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Is a Merchant Cash Advance Right for Your Business? The Pros and Cons

Already know the basics of a merchant cash advance and trying to decide if you should apply for one?

We’ll let you in on the benefits, drawbacks and reasons you might consider one for your business. 

Green monetary bills moving up and down with the words “Merchant Cash Advance” on them

Pros of a Merchant Cash Advance

According to the Federal Reserve Banks’ Small Business Credit Survey of 2021, merchant cash advances were among the top 5 most common forms of financing sought. They tied in popularity with trade credit, making up 8% of all financing applications. 

Here are a few reasons business owners consider them: 

Fast Application Process

If your business needs cash to meet an immediate need but doesn’t qualify for conventional business loans, a merchant cash advance provider can get you capital very quickly if you’re approved.

Actually, you could get a merchant account cash advance within a few days with little paperwork. After the initial application and uploading any supporting documentation, such as bank account statements, business tax returns and credit processing records, underwriting and fund dispersal takes as little as 1 business day.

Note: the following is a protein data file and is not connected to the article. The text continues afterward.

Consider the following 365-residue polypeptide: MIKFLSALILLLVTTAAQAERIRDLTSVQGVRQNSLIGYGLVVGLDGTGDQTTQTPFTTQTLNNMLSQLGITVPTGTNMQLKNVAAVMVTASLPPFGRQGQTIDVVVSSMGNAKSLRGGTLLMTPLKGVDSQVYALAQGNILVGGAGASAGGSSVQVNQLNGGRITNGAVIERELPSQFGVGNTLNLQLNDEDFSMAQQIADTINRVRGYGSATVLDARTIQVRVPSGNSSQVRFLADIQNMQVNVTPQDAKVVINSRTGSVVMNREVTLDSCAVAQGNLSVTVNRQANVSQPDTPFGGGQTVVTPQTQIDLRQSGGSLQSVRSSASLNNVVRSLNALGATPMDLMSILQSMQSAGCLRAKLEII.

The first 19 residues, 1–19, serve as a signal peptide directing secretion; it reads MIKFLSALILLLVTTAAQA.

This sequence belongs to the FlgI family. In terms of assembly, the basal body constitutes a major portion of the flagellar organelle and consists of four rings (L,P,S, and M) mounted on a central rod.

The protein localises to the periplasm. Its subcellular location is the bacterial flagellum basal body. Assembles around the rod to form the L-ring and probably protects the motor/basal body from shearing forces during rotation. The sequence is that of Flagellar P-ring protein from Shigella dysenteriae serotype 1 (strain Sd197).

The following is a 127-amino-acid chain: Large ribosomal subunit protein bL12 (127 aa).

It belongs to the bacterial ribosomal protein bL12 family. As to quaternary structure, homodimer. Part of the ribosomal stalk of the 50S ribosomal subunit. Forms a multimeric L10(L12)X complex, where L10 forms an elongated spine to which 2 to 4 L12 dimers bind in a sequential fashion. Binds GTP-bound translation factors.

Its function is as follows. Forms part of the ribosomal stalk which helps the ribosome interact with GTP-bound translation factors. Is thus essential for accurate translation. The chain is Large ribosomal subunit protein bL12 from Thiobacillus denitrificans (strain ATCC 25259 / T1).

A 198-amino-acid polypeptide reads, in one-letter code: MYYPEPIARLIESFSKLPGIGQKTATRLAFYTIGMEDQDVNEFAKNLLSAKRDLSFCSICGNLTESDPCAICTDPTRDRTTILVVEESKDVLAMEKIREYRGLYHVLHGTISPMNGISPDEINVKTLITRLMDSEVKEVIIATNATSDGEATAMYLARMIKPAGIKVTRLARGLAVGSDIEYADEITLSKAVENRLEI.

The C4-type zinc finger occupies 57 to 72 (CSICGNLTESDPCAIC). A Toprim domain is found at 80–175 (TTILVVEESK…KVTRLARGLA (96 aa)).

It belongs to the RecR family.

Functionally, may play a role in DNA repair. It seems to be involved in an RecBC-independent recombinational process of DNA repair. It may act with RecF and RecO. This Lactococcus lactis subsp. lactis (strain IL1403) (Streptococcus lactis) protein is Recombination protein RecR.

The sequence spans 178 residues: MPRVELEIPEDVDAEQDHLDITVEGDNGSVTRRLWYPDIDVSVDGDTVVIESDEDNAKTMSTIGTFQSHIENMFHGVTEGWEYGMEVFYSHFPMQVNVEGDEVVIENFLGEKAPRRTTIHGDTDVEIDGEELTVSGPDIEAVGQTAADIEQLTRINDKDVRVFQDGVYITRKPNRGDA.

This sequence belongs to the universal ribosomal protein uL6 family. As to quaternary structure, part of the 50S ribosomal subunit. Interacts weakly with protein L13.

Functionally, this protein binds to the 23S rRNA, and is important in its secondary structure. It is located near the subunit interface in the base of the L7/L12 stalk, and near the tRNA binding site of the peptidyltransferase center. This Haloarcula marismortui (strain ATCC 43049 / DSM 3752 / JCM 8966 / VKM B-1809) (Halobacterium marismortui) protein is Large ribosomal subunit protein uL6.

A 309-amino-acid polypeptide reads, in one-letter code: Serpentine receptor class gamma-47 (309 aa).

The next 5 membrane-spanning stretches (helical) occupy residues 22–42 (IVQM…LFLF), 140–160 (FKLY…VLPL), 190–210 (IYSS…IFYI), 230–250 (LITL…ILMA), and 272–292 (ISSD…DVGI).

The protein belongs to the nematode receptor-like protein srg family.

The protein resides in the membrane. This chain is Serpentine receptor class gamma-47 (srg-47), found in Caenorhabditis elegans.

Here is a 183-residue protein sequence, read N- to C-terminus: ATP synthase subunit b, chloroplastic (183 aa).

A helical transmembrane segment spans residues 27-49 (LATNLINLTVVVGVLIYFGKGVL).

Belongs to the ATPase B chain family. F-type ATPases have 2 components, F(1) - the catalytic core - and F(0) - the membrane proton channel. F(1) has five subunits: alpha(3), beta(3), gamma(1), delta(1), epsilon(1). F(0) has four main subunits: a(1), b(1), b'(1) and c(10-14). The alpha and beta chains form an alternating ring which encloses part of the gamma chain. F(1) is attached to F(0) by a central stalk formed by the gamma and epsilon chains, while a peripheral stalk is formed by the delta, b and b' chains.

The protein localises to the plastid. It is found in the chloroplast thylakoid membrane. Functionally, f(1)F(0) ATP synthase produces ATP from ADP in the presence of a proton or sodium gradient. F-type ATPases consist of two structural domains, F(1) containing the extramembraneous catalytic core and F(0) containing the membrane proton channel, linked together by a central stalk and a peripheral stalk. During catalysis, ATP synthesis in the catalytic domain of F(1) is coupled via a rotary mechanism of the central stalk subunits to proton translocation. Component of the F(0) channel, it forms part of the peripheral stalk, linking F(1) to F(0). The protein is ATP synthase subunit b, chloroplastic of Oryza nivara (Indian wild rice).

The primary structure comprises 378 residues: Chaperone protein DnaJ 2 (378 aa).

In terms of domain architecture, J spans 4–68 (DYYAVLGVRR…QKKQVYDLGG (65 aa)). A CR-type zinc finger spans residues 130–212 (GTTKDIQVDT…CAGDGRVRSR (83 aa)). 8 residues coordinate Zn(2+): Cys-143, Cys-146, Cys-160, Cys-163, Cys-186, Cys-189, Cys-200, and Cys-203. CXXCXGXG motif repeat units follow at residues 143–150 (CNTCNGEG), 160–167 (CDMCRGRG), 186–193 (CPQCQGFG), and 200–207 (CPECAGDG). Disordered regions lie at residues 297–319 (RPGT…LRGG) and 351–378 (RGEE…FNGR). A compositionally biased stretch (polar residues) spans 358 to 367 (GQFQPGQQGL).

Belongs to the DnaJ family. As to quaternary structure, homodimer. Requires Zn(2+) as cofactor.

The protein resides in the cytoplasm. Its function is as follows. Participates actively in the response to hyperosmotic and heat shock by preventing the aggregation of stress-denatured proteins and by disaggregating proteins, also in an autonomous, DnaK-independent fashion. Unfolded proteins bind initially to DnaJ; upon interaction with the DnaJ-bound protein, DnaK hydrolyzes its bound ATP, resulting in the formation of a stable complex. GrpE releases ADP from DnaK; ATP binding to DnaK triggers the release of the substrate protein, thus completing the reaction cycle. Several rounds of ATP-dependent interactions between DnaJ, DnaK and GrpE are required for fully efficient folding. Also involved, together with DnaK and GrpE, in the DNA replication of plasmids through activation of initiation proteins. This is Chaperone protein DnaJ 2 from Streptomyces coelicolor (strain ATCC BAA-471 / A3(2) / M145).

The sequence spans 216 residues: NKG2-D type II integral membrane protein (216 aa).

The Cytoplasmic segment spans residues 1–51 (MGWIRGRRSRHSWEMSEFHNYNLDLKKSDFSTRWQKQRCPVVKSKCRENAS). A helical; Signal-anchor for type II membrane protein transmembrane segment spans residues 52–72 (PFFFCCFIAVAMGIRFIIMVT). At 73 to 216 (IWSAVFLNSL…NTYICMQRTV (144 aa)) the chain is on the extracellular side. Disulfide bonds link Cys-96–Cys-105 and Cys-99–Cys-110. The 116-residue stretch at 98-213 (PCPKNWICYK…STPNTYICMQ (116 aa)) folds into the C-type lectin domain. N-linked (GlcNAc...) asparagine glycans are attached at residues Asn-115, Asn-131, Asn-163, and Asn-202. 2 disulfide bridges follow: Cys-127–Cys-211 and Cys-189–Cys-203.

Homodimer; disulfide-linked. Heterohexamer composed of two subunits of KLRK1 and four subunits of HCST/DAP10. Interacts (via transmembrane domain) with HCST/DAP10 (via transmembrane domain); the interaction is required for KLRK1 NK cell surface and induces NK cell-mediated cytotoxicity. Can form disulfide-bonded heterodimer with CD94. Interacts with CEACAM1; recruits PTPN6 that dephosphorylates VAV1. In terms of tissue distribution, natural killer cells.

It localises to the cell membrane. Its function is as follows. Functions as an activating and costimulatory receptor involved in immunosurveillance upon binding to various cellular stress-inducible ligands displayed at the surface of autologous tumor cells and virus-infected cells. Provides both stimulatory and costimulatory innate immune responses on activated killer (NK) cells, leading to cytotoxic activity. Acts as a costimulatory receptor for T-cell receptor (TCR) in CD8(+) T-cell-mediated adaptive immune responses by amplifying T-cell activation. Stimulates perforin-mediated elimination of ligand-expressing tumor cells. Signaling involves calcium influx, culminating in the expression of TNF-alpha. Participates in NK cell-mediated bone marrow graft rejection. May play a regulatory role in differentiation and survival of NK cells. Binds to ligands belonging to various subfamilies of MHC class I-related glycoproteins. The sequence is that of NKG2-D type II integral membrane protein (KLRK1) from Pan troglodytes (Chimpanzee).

No Collateral Required

When you want a loan from a bank, you’ll likely need to produce collateral to get credit. However, a merchant cash advance is a type of unsecured financing, which means it’s not dependent on your ability to produce collateral.  

Possibility for Repayments Tied to Sales

Unlike Automated Clearing House (ACH) merchant cash advances, which are repaid through fixed, usually daily installments over a set term, if you’re approved for a more traditional merchant cash advance, your payments will fluctuate with your sales. That means when sales are down, your payment is lower. Conversely, when sales increase, your remittance does, too. 

Highly Accessible

A good business credit score is a must for most business loans, but merchant cash advance providers are more concerned with your future sales projections. If your business has a strong record of consistent cash flow, you have a good chance of qualifying for a merchant cash advance.

According to the Small Business Credit Survey of 2021, 84% of firms that applied for a merchant cash advance were approved.

A torn green monetary bill with the words “Merchant Cash Advance” on it

Cons of a Merchant Cash Advance

Merchant cash advance qualifications are flexible with a guarantee of quick capital, but they have some disadvantages.

High Fees

Merchant cash advances can be quite expensive. Keep in mind, when it comes to calculating a merchant cash advance, your total cost depends on the factor and retrieval rates.

The factor rate indicates the sum of money you need to pay back. It often is in the range of 1.1 to 1.4. 

To calculate the amount you owe in fees, you multiply the advance amount by the factor rate. For instance, a merchant cash advance of $10,000 with a factor rate of 1.3 would give a repayment amount of $13,000. 

When the cost of a merchant cash advance is converted to an annual percentage rate, it can range from 30%-130% or more.